UPDATE March 9, 2011
After a new vent on Hawaii's Big Island Kilauea Volcano opened (3rd vent), spewing lava and particulates in air, I received this email from a Chasing Clean Air reader in Maui.
"I'm afraid vog is now part of Maui as fog is to London or smog is to L.A. Until last week it was up to 8 times worse than 2008 but with the vent that opened yesterday it is 70 times as bad as 2009. Hawaii may be dying."
And below was my vog experience last March 25, 2010. I was in Hawaii for close to three weeks (Maui and Kauai) during which time I only experienced a negative reaction to vog in Kihei Maui once.
My lungs constricted walking to my favorite Kihei beach yesterday, the sort of tightness I associate with a bad smog day in Los Angeles. But this was Maui, where to date I'd only experienced what felt like very clean air.
So later I returned to my hotel room, went online, and learned from two separate sources that Kihei on Maui had elevated particulates in the air, and it was recommended for sensitive individuals (that's me) to refrain from outdoor activity.
The first source I checked was the United States Geological Survey, (they report on volcano hazards) which stated on their web site:
Today March 25, 2010 there is elevated volcanic eruption activity. Elevated SO2 emissions from two vents; lava visible in summit vent; lava flows from the East rift zone vents. Their warning stated: Volcano is exhibiting heightened or escalating unrest with increased potential of eruption, timeframe uncertain, or eruption is underway but poses limited hazards.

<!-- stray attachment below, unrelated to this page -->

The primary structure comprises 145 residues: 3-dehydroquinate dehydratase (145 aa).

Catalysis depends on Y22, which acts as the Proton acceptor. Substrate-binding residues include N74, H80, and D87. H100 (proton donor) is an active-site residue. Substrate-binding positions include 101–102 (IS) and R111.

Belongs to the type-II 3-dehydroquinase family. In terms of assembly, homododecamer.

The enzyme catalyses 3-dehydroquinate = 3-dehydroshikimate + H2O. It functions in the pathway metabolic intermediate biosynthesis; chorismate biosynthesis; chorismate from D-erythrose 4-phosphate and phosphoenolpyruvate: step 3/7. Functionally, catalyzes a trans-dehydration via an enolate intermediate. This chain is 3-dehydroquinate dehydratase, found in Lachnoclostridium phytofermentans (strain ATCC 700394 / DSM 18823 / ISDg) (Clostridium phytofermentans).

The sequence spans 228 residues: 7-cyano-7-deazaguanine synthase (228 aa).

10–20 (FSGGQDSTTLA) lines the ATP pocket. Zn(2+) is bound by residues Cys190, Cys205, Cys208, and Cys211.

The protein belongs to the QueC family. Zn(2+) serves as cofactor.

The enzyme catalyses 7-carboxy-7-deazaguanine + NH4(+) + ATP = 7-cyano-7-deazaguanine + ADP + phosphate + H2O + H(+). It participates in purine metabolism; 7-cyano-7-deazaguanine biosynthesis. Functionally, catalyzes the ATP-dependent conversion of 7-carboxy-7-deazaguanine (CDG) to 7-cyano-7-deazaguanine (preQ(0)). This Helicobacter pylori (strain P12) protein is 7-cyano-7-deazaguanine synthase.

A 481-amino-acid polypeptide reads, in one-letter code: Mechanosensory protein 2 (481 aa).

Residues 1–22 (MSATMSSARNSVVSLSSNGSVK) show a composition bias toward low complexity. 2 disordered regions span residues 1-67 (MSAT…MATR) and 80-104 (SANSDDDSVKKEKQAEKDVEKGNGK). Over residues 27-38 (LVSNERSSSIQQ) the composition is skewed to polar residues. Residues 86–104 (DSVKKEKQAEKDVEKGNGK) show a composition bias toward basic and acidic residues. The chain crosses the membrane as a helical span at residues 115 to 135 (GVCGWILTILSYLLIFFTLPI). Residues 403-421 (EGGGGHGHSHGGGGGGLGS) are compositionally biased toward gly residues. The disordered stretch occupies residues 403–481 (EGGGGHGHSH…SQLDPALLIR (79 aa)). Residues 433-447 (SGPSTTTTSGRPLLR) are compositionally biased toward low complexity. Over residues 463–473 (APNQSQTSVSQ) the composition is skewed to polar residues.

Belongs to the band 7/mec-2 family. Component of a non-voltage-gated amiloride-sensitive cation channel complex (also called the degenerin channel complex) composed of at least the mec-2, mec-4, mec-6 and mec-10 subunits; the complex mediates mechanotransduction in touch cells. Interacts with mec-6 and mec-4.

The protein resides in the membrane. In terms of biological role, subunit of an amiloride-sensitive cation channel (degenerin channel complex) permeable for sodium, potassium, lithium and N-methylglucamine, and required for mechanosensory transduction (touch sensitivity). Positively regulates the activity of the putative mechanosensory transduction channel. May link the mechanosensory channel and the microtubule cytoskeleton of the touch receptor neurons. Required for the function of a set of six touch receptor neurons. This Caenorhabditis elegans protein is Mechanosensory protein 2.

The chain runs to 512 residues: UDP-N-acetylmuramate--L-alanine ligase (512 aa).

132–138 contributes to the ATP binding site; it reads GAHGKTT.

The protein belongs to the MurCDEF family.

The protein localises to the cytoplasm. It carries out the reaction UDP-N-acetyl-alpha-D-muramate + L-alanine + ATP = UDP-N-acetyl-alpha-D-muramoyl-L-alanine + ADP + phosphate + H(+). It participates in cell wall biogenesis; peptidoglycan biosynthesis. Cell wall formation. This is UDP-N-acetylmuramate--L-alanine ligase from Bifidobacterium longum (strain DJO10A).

Kilauea on the Big Island of Hawaii is one of the most active volcanoes in the world.
Volcano eruptions may impact air quality on Maui and other Hawaiian islands based on a variety of factors that include and are probably not limited to: degree of eruption, wind velocity, wind direction, and temperatures. (I know toxins and ozone in smog intensify with higher temperatures.)
According to residents, yesterday when I'd asked about wind direction, Kona winds were blowing north. I believe based on how my lungs felt, wind probably was carrying vog up the island chain, though to what degree I've no idea. (My lungs are very sensitive, which is how I came to start my clean air search.)
I was told that you know northerly Kona winds, in Kihei Maui anyway, when water comes toward land. And southerly trade winds, when water moves away from land, which would mean the Kona side on the Big Island would get more vog if eruptions were happening.
The second source I checked was The state of Hawaii's Department of Health clean air branch, which had an online air quality data stating that as of 9 a.m. Kihei air quality monitors picked up fine particulates and issued a yellow warning that states: When I just went back to get their yellow warning, page was down.
I then called an environmental health specialist in the clean air branch of the state of Hawaii's Dept. of Health and I'll post results of that Maui air quality interview on this post and probably a new article too on another day, for I'm getting ready to travel.
Overall, I experienced, what felt to my sensitive lungs, to be very clean air on Maui and Kauai. Yesterday was the only day that I felt air quality was compromised, and my research confirmed that nowhere is perfect all the time. So if you have lung sensitivities and you will be visiting the Hawaiian islands, bring your meds/inhaler just in case vog compromises good air quality.
Photo I took yesterday during time my lungs felt uncomfortable. I believe the haze in the distance was vog. I'm told it can get worse and hide islands/mountains but my sensitive lungs picked it up anyway.
If interested, click here to read my piece called What is Vog?
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